Tone is the mood developed in a story. By the events and language the author uses in the story, how is it intending to make readers feel? Tone is expressed as an “emotion”; if your tone answer isn’t an emotion, a feeling, you’ve misunderstood tone. Examples of tone include:
The “young troublemaker” (someone struggling to find their way) and an “elder mentor” (who can share wisdom) storyline – a common archetype, such as:
Dumbledore & Harry Potter
Obi-Wan Kenobi & Luke Skywalker
Mr. Miyagi & Daniel LaRusso
Mufasa & Simba
Master Shifu & Po
Genie & Aladdin
Example films:St. Vincent with Bill Murray. Older person less connected to others in society spends time with a younger person who could use a mentor in their life. Or Dennis the Menace, if you know that film!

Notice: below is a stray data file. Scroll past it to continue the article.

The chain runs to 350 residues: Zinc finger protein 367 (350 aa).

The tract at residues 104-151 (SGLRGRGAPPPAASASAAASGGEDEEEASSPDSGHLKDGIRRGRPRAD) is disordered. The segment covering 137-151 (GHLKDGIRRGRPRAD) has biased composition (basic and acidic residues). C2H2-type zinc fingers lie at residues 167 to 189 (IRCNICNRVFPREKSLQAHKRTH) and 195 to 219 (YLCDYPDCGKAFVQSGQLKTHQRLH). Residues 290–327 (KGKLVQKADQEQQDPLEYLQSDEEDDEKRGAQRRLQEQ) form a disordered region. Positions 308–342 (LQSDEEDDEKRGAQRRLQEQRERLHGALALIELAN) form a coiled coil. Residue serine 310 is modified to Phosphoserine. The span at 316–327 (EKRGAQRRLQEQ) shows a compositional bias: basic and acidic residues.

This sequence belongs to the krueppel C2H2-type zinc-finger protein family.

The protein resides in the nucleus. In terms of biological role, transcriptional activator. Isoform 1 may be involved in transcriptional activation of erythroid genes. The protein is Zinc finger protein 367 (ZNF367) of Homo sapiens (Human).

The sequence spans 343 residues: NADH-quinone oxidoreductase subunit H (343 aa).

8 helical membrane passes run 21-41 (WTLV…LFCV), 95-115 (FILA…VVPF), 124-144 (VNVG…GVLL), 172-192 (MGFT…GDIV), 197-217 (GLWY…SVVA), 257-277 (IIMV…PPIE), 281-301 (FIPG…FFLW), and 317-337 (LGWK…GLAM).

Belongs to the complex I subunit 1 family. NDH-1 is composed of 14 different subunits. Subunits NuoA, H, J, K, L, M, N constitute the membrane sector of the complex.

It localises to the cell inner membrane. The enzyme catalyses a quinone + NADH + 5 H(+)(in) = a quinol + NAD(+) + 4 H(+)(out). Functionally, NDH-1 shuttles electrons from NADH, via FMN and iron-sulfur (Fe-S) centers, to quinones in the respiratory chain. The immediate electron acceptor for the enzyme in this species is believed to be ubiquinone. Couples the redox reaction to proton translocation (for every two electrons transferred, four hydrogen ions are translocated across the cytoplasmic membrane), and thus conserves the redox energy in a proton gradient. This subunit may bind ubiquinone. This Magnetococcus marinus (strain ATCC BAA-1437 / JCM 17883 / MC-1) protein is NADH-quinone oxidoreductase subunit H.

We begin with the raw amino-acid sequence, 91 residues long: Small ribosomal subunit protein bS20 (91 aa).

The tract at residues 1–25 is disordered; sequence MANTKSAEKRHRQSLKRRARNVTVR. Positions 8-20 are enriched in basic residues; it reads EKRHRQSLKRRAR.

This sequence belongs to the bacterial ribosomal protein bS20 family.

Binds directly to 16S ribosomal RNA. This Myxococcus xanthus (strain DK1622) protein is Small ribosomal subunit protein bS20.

Symbolism in literature – a refresher.
In literature, writers can often develop more meaning within the story by using a concept or object that comes to also represent other ideas. This is used in the story “The Rink”.
Examples of Symbolism developed in texts like Animal Farm and Macbeth:
Pg 4: Comprehension Questions for Text #1
Pg 5-6 Practice Integrating references into writing
Pg 7: Parent-child relationships: Text #2
a moment/memory that lasts for a child
Pg 8 What to watch for in this short story (active reading)
Flashbacks in Writing
Visual Example from the short story “Home Place”. The text in yellow is all flashback – the development of tension in the story all comes from past interactions between characters, instead of using current interactions to create that tension. All the text coloured in Purple (see pic below) is a flashback in this story. You’ll recognize the Present events of the story begin and end this story, but the bulk of tension exists is developed as past memories. (This is an ELA A30 text.)